March 28, 2018, Nagni, Tirthan Valley, Kullu, Himachal Pradesh, India:
The village we are staying at is called Nagni (pronounced “Naag-ni”).
Nagni is one of the many villages in this valley. And, as I learnt today, there are villages on both sides of the Tirthan. Something that should have occurred to me already given the number of photos I have been clicking of these mountains, all the while thinking to myself “what a quaint village up there”, or “how do I get to that village on the other side- they must have fantastic vantage and views”.
This morning we got out of the Himalayan Trout House (a pioneering, very charming and hospitable establishment, but that’s for a different story), and started walking towards the nearest big mountain in sight. And that’s the kind of blog post this is- about a walk and what I saw on the way. Because that’s how I get to know a place – by walking around, seeing, smelling, listening, and talking to people.
To the best of my observation, there’s just this one main road along the Tirthan Valley. It meanders along the valley, mostly accompanying the Tirthan River, and it is dotted every so often by a little village. The villages on the other side of the river have their own roads for access but one has to cross the river to get to that side first; and those villages tend to be situated at higher altitude than the ones along the main road – which are more or less on the river.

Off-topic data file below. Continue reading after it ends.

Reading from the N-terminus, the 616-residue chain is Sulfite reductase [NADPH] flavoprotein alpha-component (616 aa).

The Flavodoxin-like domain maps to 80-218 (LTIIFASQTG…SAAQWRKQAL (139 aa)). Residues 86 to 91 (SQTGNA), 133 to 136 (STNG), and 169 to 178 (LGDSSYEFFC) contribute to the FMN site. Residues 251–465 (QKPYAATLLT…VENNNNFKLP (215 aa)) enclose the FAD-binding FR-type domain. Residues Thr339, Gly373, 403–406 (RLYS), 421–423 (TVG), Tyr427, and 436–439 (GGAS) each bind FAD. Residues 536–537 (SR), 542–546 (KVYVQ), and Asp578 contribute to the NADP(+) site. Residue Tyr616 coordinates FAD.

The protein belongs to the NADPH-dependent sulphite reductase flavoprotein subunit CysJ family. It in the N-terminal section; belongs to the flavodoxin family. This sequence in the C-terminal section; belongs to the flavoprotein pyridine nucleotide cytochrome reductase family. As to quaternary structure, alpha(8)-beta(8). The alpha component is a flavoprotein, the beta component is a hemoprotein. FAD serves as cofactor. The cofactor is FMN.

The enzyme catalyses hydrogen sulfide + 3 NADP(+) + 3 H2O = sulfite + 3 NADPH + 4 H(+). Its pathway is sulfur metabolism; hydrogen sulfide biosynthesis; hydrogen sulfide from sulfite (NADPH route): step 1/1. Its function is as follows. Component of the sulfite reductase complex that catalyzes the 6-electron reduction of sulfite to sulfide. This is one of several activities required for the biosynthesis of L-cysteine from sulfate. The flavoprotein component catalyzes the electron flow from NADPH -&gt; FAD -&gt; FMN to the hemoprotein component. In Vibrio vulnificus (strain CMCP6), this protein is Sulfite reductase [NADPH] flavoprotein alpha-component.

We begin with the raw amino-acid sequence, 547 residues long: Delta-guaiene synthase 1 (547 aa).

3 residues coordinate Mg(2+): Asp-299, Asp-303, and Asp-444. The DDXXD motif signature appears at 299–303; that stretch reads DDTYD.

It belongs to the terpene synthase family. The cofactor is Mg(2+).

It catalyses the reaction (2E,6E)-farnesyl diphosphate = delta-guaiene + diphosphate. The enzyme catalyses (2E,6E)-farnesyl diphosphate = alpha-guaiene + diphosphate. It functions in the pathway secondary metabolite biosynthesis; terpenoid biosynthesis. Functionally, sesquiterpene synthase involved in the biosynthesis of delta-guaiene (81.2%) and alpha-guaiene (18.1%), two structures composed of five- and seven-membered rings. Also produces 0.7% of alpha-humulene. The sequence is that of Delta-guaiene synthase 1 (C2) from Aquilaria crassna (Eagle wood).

A half kilometre up the road (towards Aut and Kullu) took me more than 20 minutes because I was stopping to look at the little Apple orchard, then a Plum orchard, and then a Naspati (Pear) orchard, and then an Apricot and a huge Walnut tree; in between there were fields of wheat and green peas, dancing merrily in the wind. A chat here with a farmer grazing his cattle, a hello there with a lady and her daughter checking the fruits, smiles and nods from villagers walking up or down the road…
… and the Tirthan gurgling by in close vicinity.
Before we knew it, we had turned a corner and there was Gahi-Dhaar , another little village and one that has been seeing a bit of tourist traffic in recent times because this is the village from where you start climbing for the Choie Waterfalls (pronounced “Chho-ee”).